Acyclovir (Zovirax®) vs Docosanol (Abreva®)

Based on "Antibiotic and Chemotherapy"
written by Roger G. Finch

Difference between topical Acyclovir and Docosanol

  • Docosanol (Abreva®) cream is an acceptable OTC alternative to prescription topical acyclovir (Zovirax®). The only advantage of docosanol is that it is available without a prescription.
  • In practice, docosanol cream is hardly any effective than an excipient in treating cold sores4.
  • In experimental research5 acyclovir demonstrated more potent antiviral activity than n-docosanol.

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Acyclovir Docosanol
• Zovirax®
• Abreva®
Zovirax cream 5% Abreva cream
Drug class
• Synthetic nucleoside analogue active against herpes simplex virus (HSV) • 22-carbon saturated aliphatic alcohol
Dose formulations
• Topical cream 5% • Topical cream 10%
FDA-approved indications
• Treatment of recurrent herpes labialis (cold sores) in immunocompetent adults and adolescents 12 years of age and older
•Treatment of recurrent herpes labialis (cold sores) in immunocompetent adults and adolescents 12 years of age and older • Treatment of recurrent herpes labialis (perioral herpes, cold sores, fever blisters).
Dosage regimen
• 5 times per day for 4 days. • 5 times per day until healed (maximum 10 days)
Mechanism of action
• Acyclovir is an antiviral drug which is highly active against herpes viruses.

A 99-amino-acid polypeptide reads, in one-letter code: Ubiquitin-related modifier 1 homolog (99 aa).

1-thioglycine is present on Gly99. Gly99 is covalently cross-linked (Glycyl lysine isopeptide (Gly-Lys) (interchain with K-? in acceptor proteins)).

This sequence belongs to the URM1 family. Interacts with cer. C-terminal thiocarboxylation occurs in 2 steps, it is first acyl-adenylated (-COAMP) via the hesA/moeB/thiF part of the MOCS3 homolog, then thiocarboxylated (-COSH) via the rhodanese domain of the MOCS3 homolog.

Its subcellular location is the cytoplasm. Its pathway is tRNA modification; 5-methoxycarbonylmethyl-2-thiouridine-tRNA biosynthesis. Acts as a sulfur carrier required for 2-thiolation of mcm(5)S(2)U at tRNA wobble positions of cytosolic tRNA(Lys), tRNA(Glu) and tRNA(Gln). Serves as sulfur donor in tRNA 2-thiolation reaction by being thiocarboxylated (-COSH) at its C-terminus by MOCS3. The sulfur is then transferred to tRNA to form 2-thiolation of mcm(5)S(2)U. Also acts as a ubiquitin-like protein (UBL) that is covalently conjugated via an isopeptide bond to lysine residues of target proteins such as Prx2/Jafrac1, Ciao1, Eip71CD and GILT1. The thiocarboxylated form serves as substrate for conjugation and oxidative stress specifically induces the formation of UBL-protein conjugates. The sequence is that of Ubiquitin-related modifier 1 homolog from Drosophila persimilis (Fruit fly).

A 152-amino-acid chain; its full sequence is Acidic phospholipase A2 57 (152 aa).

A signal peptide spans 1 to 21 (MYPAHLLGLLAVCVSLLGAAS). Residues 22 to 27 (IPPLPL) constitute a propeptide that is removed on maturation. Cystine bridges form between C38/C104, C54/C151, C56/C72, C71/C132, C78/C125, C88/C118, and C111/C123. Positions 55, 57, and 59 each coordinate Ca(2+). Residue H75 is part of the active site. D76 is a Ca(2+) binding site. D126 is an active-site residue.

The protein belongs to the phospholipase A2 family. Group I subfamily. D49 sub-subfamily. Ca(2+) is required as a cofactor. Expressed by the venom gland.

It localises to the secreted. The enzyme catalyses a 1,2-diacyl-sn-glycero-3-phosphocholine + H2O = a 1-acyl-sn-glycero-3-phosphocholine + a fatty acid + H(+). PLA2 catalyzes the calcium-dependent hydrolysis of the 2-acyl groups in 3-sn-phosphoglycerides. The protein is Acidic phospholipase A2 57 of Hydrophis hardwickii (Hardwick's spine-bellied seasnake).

• Acyclovir interferes with viral DNA polymerase and inhibits the replication of virus.
• Docosanol is not a true antiviral medication because this agent has no direct virucidal activity by itself.
• The antiviral effects of docosanol are due to its inhibition of the viral entry into the cell 3.
Contraindications
• Hypersensitivity to acyclovir, valacyclovir or any component of the formulation • Hypersensitivity to docosanol or component of the formulation
Side effects
• Burning, stinging or other local skin reactions at the application site
Pregnancy category
• B • Not available
Therapeutic effect
• Reduces the duration of cold sores episode by one-half day1.
• Reduces the duration of cold sores episode by one-half day1.
• No effects on prevention of progression of herpes lesions.

Further reading

References

  • 1. Prescribing Information for Zovirax® (Acyclovir) PDF
  • 2. Prescribing Information for Abreva® (Docosanol) PDF
  • 3. Pope LE, Marcelletti JF, Katz LR, Lin JY, Katz DH, Parish ML, Spear PG. The anti-herpes simplex virus activity of n-docosanol includes inhibition of the viral entry process.Antiviral Res. 1998 Dec;40(1-2):85-94.
  • 4. Docosanol: new drug. Herpes labialis: barely more effective than an excipient. Prescrire Int. 2009 Jun;18(101):106-7. PubMed
  • 5. McKeough MB, Spruance SL.Comparison of new topical treatments for herpes labialis: efficacy of penciclovir cream, acyclovir cream, and n-docosanol cream against experimental cutaneous herpes simplex virus type 1 infection. Arch Dermatol. 2001 Sep;137(9):1153-8.

Published: September 20, 2018
Last reviewed: September 20, 2018

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Interesting facts
  • Topical treatments for cold sores are less effective than oral antiviral medications.
  • Topical medications decrease healing time and pain duration by less than a day, but require multiple daily applications.
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